SK: Not right now. Our main focus is on our website and making the brand better and stronger. It is still considerably young and we have a lot yet to achieve.

Me: Any plans on going international?

SK: Like I said before, the focus is first and foremost on making 431-88 a strong brand. To cater to our international clients, we are going to start international  deliveries soon through our website. Though we have done pop up stores in the past in London, it is not something that we are focusing on. 

Wednesday, 3 December 2014

Wills India Fashion Week Round Up - Kavita Bhartia

Kavita Bhartia's show was all about adding a contemporary feel to traditional Indian silhouettes.  In addition, I also enjoyed were how breezy some of the clothes were. Examples include a pale pink poncho, a tulle skirt, various flowy pants and some high-low tunics. None of her designs for SS15 seemed too restricting which I think is very important when it comes to Indian clothes. Not to mention, there was a lot of layering (especially those pretty, embroidered vests/gilets) which means separates can be worn individually as well giving more value for money.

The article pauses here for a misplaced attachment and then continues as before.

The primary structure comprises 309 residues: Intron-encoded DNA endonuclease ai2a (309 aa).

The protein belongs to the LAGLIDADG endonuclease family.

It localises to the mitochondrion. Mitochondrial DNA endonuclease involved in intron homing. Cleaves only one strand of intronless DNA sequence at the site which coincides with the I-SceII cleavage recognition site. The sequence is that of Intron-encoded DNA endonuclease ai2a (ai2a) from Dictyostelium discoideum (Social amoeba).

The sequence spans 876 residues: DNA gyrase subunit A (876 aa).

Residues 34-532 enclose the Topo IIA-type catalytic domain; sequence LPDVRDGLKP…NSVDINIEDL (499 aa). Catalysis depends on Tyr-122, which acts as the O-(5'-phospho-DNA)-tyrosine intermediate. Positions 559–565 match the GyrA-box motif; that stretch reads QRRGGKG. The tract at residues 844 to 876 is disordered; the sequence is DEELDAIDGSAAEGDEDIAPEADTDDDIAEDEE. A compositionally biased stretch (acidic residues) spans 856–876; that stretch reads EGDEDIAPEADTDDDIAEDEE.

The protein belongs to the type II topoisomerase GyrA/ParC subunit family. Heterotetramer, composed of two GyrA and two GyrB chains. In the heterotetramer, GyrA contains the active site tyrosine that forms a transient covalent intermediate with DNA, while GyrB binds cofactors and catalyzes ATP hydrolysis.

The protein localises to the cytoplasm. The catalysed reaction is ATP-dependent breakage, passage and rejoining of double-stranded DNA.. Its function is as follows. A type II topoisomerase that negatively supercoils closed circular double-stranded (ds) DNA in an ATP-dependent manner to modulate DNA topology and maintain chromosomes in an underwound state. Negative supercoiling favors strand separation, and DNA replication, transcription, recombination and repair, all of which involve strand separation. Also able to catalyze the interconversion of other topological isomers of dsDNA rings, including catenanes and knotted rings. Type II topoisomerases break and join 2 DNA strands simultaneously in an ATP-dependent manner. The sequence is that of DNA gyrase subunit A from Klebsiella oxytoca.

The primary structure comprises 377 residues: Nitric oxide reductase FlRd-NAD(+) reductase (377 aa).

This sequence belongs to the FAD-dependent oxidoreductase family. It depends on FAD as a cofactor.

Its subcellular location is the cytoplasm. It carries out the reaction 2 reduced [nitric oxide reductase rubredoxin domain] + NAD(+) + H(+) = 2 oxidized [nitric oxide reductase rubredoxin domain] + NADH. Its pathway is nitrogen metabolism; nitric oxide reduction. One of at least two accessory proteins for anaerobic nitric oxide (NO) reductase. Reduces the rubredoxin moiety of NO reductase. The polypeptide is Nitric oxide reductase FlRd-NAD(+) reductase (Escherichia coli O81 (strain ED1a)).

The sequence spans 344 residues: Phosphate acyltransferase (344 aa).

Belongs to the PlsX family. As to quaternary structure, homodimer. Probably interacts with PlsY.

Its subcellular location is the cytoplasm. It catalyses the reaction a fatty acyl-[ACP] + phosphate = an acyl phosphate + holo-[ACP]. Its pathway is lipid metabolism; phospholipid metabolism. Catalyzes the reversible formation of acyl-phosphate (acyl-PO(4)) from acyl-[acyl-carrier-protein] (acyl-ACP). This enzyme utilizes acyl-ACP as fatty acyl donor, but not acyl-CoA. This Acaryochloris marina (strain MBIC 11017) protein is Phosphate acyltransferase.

Moving somewhat away from the traditional bandh gala, which is known for it's stiff silhouette, Kavita Bhartia managed to create more relaxed pieces by using softer fabrics. Her coat dresses as she called them, were all zip  front featuring a slightly looser fit and were worn over trousers, draped skirt, a tulle skirt and one with a handkerchief hem was even seen on its own. A choli was given the contemporary treatment by making it look like an embroidered, cropped shirt which I thought was very fun and kurtas were modernized through the use of waist high slits. In terms of decoration, floral thread embroidery was seen on most of the clothes with sequins and gold zari work making an appearance every now and then.